5.7L HEMIMeet Today's HEMI
Fast forwarding to 2003 (model year, anyway), Dodge has re-introduced the HEMI motor. According to the folks at Dodge, the new 5.7L HEMI Magnum V-8 is less expensive to build than an overhead cam engine, but produces comparable power. Learning from the technological advances over the last few decades, the new HEMI uses aluminum cylinder heads to reduce weight, fuel injection and electronic throttle control, and two spark plugs per cylinder and coil-over-plug ignition to improve combustion efficiency even further. It also uses a high-mounted camshaft to shorten the pushrods and stiffened rocker arms.

So why the long history lesson on the HEMI? Well, in case you've been living under a rock lately, Dodge's new 2500 and 3500 Heavy Duty pickups now feature the HEMI as the standard engine. Not only that, but the HEMI is also set to be available in 2003.5 Ram1500 pickups, the 2004 Dodge Durango and possibly even other models, including cars, in the DaimlerChrysler lineup.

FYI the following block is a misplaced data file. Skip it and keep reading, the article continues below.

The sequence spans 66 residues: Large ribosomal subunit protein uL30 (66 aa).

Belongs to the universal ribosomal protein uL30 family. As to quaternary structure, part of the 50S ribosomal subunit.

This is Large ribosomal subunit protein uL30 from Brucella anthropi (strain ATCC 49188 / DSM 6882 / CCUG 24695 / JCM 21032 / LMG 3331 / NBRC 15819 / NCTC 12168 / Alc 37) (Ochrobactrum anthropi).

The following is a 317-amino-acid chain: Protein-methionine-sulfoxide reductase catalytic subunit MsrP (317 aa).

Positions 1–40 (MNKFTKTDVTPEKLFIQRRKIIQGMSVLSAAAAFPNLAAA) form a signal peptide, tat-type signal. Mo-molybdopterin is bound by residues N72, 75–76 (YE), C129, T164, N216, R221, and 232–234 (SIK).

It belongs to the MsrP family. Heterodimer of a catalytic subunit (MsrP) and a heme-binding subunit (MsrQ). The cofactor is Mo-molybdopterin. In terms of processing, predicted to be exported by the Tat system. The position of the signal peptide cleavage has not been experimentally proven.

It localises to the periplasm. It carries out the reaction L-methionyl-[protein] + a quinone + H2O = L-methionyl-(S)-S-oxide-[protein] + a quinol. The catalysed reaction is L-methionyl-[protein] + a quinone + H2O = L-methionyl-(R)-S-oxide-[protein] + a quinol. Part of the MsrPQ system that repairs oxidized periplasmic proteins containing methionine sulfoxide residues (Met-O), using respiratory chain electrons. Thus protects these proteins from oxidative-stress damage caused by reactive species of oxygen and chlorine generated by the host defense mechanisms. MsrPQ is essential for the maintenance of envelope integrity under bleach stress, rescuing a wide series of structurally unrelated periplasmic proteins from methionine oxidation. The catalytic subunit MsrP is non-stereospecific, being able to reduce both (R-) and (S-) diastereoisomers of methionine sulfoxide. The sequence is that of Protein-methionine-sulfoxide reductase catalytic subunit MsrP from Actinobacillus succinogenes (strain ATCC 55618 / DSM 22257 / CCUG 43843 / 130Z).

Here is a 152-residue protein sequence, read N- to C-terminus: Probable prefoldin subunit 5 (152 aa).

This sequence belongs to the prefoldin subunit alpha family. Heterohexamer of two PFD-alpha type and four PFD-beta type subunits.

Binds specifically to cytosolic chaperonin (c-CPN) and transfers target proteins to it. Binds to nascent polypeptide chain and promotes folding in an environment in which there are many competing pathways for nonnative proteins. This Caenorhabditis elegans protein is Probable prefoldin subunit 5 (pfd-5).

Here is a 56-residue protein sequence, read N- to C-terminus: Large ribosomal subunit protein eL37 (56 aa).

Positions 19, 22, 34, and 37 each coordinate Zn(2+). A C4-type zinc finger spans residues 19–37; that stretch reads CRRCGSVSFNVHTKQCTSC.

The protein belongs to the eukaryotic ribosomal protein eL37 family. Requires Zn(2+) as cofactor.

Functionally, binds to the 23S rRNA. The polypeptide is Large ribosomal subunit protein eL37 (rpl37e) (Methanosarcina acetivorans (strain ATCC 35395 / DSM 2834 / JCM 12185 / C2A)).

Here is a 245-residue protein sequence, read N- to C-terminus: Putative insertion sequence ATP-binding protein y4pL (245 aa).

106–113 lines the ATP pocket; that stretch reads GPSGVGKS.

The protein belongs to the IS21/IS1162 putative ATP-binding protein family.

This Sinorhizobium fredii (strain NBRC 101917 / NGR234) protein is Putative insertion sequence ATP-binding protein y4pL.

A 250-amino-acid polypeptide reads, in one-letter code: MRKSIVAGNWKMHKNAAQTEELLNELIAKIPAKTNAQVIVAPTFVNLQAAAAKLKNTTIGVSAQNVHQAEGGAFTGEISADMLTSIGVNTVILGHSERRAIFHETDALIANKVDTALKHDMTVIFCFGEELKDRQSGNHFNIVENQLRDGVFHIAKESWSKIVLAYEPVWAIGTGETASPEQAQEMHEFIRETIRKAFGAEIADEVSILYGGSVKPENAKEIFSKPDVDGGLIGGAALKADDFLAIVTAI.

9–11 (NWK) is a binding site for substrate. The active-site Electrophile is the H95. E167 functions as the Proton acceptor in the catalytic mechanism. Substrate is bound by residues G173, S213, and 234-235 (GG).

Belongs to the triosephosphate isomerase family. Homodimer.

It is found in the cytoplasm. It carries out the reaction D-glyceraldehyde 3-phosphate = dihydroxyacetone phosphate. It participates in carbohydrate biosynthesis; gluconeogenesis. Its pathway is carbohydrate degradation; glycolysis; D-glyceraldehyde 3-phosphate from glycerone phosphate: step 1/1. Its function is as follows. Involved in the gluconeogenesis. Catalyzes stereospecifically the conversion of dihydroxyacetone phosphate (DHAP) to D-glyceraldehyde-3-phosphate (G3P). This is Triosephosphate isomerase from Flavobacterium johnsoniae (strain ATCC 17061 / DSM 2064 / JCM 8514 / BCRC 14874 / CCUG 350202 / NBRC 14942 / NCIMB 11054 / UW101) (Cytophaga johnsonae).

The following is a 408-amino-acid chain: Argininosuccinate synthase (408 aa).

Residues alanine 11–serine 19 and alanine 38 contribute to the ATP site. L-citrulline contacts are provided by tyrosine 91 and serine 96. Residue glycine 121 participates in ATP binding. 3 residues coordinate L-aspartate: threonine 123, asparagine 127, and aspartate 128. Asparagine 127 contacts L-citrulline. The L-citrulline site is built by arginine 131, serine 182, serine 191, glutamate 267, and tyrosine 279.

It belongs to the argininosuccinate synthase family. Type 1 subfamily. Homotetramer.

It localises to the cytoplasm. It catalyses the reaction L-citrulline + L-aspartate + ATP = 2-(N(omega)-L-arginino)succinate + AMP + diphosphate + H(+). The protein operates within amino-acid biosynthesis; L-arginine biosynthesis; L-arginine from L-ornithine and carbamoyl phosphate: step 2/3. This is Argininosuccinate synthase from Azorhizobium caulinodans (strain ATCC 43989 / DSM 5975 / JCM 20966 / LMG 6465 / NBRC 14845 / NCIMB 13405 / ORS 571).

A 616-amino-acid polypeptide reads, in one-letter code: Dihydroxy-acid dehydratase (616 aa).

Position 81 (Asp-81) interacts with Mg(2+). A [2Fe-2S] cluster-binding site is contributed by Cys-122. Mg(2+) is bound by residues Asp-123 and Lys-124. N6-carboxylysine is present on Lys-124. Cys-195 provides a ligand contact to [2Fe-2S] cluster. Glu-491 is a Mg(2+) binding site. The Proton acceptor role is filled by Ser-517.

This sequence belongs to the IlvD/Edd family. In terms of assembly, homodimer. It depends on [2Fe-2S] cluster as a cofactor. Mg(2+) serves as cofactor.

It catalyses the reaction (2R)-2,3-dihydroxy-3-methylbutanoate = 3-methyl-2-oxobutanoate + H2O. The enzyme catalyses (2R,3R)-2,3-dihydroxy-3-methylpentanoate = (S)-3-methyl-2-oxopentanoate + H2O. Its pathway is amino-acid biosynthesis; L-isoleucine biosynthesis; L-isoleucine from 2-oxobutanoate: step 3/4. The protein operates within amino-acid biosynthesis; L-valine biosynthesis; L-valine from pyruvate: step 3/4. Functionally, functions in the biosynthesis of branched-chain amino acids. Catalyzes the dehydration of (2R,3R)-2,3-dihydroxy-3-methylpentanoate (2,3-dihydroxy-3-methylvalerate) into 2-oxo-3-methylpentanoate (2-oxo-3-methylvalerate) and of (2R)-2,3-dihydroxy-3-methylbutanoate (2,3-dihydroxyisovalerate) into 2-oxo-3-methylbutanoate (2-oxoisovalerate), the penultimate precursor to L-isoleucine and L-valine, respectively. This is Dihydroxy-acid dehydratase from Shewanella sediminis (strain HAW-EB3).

Not nearly as large as the big blocks of old, the new HEMI is a 345 c.i.d. engine. The eight cylinders (16 valves) run a 9.6:1 compression ratio and crank out 345 hp (5400 rpm) and 375 lb.-ft of torque (4200rpm). This represents a 41% power gain and 12% greater torque than the 5.9L Magnum V-8 it replaces. See the chart below to see how this compares to the other gas-burning motors on the market today.

  Dodge 5.7L HEMI V8 Ford 5.4L V-8 GMC 6.0L V-8 GMC 8.1L V-8 Dodge 8.0L V-10 Ford 6.8L V-10
HP 345 @ 5400 rpm 260 @ 4500 rpm 300 @ 4400 rpm 340 @ 4200 rpm 305 @4000 rpm 310 @ 4250 rpm
Torque 375 @ 4200 rpm 250 @ 2500 rpm 360 @ 4000 rpm 455 @ 3200 rpm 440 @ 2800 rpm 425 @ 3250 rpm
Displacement 345 cu. in. 330 cu. in. 364 cu. in. 496 cu. in. 488 cu. in. 415 cu. in.

Studying the chart, each manufacturer's engines horsepower and torque peak at different rpm ranges, so without actually driving each one in a comparable truck, it's difficult to say which would be the "best" motor. If we simply look at the peak values alone, you can see the HEMI is quite the leader in the V-8 range in horsepower and second only to the big block GMC engine. The V-10s, of course, are the torque monsters and beat all, but the HEMI is near the top of the class once again in the V-8s. Where the HEMI is the big winnerl is in the all-around numbers, and being a smaller motor than the V-10s means less of that recommended 89 octane will be purchased each time you visit the gas pump. Where the HEMI does get outclassed is in the towing realm, where the diesel motors rule the landscape with their massive 500+ torque values. But we're talking about gas engines here, aren't we?

The 2003 Dodge Ram Heavy Duty Pickups    (click photos for larger views)